Boolean algebra has been applied in search engines such as Google and many other use Boolean algebra to facilitate the users to get data whenever they request or search.
Cryptology is mathematics, such as number theory and the application of formulas and algorithms underpin cryptography and cryptanalysis. Cryptanalysis concepts are highly specialized and complex, so this discussion concentrates on some of the key mathematical concepts behind cryptography, as well as modern examples of its usage.
In order for data to be secured for storage or transmission, it must be transformed in such a manner that it would be difficult for an unauthorized individual to be able to discover its true meaning. To do this, security systems and software use certain mathematical equations that are very difficult to solve unless strict criteria are met. The level of difficulty of solving a given equation is known as its intractability. These equations form the basis of cryptography.
It is a branch of mathematics involved in computer science to a greater extent. The knowledge in the field of statistics is necessary to understand algorithms and other statistical properties that are needed in computer science. Some related statistical measures are mean, mode, regression analysis, variance, and kurtosis. Probability and Statistics for Computer Science treats with the most common discrete and continuous distributions, disclosing how they find use in decision and estimation problems and devise computer algorithms to generate observations from the multifarious distributions. The knowledge of statistics is supportive for data mining, speech recognition, vision and image analysis, data compression, artificial intelligence, network and traffic modelling to varying extent as per requirement of researchers / scientists like as follows:
E. Discussion No Doubt
Computer Science is the subset of Mathematical Sciences. Discrete mathematics, linear algebra, number theory, and graph theory are the branches of mathematics, the most relevant to the computer science profession. Different fields of the profession, from machine learning to software engineering, apply concepts of these branches of mathematics in one way or other. Without getting familiar with these mathematical concepts, it may be difficult to manage data structures, databases, and algorithms.
This paper discussed the important and applications of mathematics in Computer Science and Engineering. It is clearly understood that mathematics in an essential tool to all computer application. The mathematical impact depends on the kind of job to be done in the field of computer engineering. Almost all computer based programs utilize mathematical skills and knowledge but there is still much more to be done with the emergence of new concepts of artificial intelligence and machine learning. Overall, the proficiency of computer in this generation is built on the mathematical knowledge which is a foundation for computer science. For a person to succeed in any discipline of Computer Science, he/she must inculcate acumen of mathematics.
 Neugebauer, Otto (1969) . The Exact Sciences in Antiquity. Acta Historica Scientiarum Naturalium ET Medicinalium. Vol. 9.  Heath (1931). \"A Manual of Greek Mathematics\". Nature. 128 (3235):  Tedre, Matti (2014). The Science of Computing: Shaping a Discipline. Chapman Hall.  \"Al-Kindi, Cryptography, Codebreaking and Ciphers\". Retrieved 2007-01-12.  \"Charles Babbage\". Encyclopædia Britannica Online Academic Edition. Encyclopædia Britannica In. Retrieved 2013-02-20.  INTERNATIONAL CONFERENCE ON APPLICABLE MATHEMATICS (ICAM-2016). Archived 2017-03-23 at the Wayback Machine The Department of Mathematics, Stell  Geddes, K. O., Czapor, S. R., & Labahn, G. (1992). Algorithms for computer algebra. Springer Science & Business Media.  Albrecht, R. (2012). Computer algebra: symbolic and algebraic computation (Vol. 4). Springer Science & Business Media.  Mignotte, M. (2012). Mathematics for computer algebra. Springer Science & Business Media.  88385-570-6.  Greenberg, John L.; Goodstein, Judith R. (1983-12-23). \"Theodore von Kármán and Applied Mathematics in America\" (PDF). Science. 222 (4630): 1300–1304. Doi:10.1126/science.222.4630.1300. PMID 17773321. S2CID 19738034.  Santa Clara University Dept of Applied Mathematics, archived from the original on 2011-05-04, retrieved 2011-03-05  Today, numerical analysis includes numerical linear algebra, numerical integration, and validated numerics as subfields.  Hager, G., & Wellein, G. (2010). Introduction to high performance computing for scientists and engineers. CRC Press.  Geshi, M. (2019). The Art of High Performance Computing for Computational Science, Springer.  West, D. B. (2001). Introduction to graph theory (Vol. 2). Upper Saddle River: Prentice Hall.  Bondy, J. A., & Murty, U. S. R. (1976). Graph theory with applications (Vol. 290). London: Macmillan.  Winston, W. L., & Goldberg, J. B. (2004). Operations research: applications and algorithms (Vol. 3). Belmont: Thomson Brooks/Cole.  Boland, P. J. (2007). Statistical and probabilistic methods in actuarial science. CRC Press.  Wainwright, K. (2005). Fundamental methods of mathematical economics/Alpha C. Chiang, Kevin Wainwright. Boston, Mass.: McGraw-Hill/Irwin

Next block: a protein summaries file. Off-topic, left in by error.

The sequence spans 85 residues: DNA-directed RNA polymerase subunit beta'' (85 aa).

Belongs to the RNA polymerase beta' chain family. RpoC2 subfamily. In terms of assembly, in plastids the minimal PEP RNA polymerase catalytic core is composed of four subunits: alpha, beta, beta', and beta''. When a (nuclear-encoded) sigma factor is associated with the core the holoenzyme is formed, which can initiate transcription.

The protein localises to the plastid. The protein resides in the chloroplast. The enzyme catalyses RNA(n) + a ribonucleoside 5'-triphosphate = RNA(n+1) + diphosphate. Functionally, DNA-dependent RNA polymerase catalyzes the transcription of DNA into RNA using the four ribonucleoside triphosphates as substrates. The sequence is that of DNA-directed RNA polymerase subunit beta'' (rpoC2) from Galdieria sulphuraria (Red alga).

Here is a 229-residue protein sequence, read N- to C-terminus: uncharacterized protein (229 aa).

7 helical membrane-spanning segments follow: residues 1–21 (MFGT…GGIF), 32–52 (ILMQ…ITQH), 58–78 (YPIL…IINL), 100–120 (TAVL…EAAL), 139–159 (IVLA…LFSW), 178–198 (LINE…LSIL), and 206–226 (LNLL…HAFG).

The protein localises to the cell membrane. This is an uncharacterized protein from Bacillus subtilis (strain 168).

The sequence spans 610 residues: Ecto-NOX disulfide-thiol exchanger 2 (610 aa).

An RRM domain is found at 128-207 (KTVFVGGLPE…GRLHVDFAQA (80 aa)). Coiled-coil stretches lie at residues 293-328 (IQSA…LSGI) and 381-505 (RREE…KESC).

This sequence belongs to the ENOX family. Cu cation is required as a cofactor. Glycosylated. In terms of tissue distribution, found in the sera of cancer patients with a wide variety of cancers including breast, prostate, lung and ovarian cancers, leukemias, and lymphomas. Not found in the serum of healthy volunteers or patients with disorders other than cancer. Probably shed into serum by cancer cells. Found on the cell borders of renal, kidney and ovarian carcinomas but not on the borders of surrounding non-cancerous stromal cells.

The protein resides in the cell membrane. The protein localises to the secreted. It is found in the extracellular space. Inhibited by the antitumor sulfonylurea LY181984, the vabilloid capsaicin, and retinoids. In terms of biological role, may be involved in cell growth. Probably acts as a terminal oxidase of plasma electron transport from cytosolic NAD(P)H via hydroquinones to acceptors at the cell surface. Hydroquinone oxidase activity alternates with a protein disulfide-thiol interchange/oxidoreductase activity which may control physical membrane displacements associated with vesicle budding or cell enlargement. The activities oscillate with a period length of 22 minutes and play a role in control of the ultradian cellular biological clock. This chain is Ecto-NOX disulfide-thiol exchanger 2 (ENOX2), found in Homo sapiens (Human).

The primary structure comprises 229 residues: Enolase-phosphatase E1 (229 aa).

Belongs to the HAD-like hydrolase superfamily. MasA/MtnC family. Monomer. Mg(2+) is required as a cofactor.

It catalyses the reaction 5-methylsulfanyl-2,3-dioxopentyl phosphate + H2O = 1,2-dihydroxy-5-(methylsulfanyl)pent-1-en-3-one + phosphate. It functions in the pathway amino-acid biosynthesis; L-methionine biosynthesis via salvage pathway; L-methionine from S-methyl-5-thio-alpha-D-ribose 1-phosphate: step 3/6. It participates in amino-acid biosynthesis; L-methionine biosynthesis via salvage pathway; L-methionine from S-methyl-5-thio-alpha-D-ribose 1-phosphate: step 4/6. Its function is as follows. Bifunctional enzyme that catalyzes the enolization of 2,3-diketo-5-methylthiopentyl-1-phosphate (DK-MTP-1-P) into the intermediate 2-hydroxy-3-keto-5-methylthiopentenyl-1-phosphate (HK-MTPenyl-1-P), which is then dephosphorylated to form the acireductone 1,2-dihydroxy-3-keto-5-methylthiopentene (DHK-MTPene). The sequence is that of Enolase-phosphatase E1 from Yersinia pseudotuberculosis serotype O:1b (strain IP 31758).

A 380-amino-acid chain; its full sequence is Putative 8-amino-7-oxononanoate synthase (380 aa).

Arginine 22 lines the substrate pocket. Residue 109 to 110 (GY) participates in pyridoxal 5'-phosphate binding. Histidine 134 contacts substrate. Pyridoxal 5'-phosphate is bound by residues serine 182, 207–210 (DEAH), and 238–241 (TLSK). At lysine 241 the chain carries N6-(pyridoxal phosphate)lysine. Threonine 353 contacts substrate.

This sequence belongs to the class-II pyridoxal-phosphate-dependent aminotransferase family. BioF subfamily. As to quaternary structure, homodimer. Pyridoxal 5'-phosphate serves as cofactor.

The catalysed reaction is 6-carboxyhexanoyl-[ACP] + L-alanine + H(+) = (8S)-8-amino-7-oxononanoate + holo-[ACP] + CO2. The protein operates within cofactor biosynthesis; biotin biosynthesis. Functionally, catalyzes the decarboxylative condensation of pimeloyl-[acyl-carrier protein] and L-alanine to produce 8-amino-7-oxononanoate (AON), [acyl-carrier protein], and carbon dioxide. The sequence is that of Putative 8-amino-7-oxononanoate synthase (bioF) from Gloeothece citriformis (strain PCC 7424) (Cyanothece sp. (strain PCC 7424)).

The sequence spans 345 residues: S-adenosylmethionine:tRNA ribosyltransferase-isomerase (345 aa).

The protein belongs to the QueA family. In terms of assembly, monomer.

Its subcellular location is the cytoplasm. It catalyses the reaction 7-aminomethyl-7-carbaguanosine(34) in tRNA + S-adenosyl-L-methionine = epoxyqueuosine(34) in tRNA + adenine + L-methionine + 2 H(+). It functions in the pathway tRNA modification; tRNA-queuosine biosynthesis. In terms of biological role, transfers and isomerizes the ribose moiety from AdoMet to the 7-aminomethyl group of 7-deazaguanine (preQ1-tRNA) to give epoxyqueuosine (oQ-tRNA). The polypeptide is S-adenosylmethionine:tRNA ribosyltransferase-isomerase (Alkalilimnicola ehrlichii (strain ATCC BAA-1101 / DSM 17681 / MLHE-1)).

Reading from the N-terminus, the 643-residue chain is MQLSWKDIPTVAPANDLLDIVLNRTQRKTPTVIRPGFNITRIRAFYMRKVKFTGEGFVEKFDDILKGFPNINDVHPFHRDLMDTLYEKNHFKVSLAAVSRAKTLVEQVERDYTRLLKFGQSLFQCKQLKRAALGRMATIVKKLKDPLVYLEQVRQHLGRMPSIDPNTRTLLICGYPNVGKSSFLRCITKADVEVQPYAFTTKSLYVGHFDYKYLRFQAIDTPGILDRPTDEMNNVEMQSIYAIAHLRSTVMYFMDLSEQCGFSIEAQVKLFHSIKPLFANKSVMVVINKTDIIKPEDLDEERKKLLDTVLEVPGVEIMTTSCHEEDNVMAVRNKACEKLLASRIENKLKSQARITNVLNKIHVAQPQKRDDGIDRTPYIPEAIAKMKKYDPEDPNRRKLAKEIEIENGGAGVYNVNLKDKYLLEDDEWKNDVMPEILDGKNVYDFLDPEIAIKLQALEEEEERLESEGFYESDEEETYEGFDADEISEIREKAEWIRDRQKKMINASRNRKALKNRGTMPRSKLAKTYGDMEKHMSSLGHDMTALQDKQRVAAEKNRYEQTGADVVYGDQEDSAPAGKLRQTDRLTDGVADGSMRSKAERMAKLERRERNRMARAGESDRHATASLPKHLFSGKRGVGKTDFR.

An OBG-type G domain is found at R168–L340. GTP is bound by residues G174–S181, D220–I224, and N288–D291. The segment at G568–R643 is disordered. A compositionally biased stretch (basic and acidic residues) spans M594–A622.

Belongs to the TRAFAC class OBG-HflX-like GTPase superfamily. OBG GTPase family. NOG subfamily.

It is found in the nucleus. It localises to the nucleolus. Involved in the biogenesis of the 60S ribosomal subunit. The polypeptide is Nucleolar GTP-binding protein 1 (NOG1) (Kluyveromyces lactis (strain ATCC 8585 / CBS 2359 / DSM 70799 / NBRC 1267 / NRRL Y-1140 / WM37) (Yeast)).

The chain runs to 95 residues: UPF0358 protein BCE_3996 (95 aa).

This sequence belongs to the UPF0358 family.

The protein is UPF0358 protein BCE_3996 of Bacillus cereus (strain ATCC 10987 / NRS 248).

Copyright © 2023 Mr. Sandip Bhadane, Mrs. Megha Kishor Kothawade , Dr. Mahendra D. Shinde, Dr. Vishal Sulakhe. This is an open access article distributed under the Creative Commons Attribution License, which permits unrestricted use, distribution, and reproduction in any medium, provided the original work is properly cited.
Authors : SANDIP BHADANE
Paper Id : IJRASET48667
Publish Date : 2023-01-15
ISSN : 2321-9653
Publisher Name : IJRASET
DOI Link : Click Here